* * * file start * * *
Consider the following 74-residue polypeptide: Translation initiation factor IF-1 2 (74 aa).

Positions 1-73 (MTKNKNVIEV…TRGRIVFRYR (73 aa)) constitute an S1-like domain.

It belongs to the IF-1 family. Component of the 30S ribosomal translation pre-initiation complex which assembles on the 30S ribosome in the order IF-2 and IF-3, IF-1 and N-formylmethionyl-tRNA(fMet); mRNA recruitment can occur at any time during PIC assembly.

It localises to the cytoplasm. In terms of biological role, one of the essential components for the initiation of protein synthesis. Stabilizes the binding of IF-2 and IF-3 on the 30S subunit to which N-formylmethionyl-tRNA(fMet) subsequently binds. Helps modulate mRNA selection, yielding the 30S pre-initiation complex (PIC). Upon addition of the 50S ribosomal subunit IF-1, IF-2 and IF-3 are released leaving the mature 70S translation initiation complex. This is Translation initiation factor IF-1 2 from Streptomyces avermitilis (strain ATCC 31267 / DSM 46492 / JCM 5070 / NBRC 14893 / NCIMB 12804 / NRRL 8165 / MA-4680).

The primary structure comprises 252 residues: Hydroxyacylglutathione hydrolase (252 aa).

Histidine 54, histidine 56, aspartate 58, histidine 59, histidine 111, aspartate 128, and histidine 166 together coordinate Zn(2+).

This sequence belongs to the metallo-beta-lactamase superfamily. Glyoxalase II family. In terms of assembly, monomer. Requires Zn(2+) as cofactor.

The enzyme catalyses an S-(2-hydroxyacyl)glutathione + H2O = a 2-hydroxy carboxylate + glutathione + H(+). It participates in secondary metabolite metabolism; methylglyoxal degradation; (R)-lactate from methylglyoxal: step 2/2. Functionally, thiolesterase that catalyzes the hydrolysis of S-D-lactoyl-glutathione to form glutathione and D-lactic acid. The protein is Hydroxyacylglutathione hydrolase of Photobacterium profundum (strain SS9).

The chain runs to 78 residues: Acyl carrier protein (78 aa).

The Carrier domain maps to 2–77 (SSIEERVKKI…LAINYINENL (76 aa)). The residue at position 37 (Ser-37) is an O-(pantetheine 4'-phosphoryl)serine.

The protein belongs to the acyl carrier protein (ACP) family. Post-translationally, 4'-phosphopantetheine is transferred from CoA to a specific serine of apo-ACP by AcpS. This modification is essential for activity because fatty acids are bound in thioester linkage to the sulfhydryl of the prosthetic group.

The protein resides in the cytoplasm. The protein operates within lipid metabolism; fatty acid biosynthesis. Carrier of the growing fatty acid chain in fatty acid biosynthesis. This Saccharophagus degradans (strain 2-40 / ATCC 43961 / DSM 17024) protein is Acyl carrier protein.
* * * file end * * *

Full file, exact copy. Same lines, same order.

Consider the following 74-residue polypeptide: Translation initiation factor IF-1 2 (74 aa).

Positions 1-73 (MTKNKNVIEV…TRGRIVFRYR (73 aa)) constitute an S1-like domain.

It belongs to the IF-1 family. Component of the 30S ribosomal translation pre-initiation complex which assembles on the 30S ribosome in the order IF-2 and IF-3, IF-1 and N-formylmethionyl-tRNA(fMet); mRNA recruitment can occur at any time during PIC assembly.

It localises to the cytoplasm. In terms of biological role, one of the essential components for the initiation of protein synthesis. Stabilizes the binding of IF-2 and IF-3 on the 30S subunit to which N-formylmethionyl-tRNA(fMet) subsequently binds. Helps modulate mRNA selection, yielding the 30S pre-initiation complex (PIC). Upon addition of the 50S ribosomal subunit IF-1, IF-2 and IF-3 are released leaving the mature 70S translation initiation complex. This is Translation initiation factor IF-1 2 from Streptomyces avermitilis (strain ATCC 31267 / DSM 46492 / JCM 5070 / NBRC 14893 / NCIMB 12804 / NRRL 8165 / MA-4680).

The primary structure comprises 252 residues: Hydroxyacylglutathione hydrolase (252 aa).

Histidine 54, histidine 56, aspartate 58, histidine 59, histidine 111, aspartate 128, and histidine 166 together coordinate Zn(2+).

This sequence belongs to the metallo-beta-lactamase superfamily. Glyoxalase II family. In terms of assembly, monomer. Requires Zn(2+) as cofactor.

The enzyme catalyses an S-(2-hydroxyacyl)glutathione + H2O = a 2-hydroxy carboxylate + glutathione + H(+). It participates in secondary metabolite metabolism; methylglyoxal degradation; (R)-lactate from methylglyoxal: step 2/2. Functionally, thiolesterase that catalyzes the hydrolysis of S-D-lactoyl-glutathione to form glutathione and D-lactic acid. The protein is Hydroxyacylglutathione hydrolase of Photobacterium profundum (strain SS9).

The chain runs to 78 residues: Acyl carrier protein (78 aa).

The Carrier domain maps to 2–77 (SSIEERVKKI…LAINYINENL (76 aa)). The residue at position 37 (Ser-37) is an O-(pantetheine 4'-phosphoryl)serine.

The protein belongs to the acyl carrier protein (ACP) family. Post-translationally, 4'-phosphopantetheine is transferred from CoA to a specific serine of apo-ACP by AcpS. This modification is essential for activity because fatty acids are bound in thioester linkage to the sulfhydryl of the prosthetic group.

The protein resides in the cytoplasm. The protein operates within lipid metabolism; fatty acid biosynthesis. Carrier of the growing fatty acid chain in fatty acid biosynthesis. This Saccharophagus degradans (strain 2-40 / ATCC 43961 / DSM 17024) protein is Acyl carrier protein.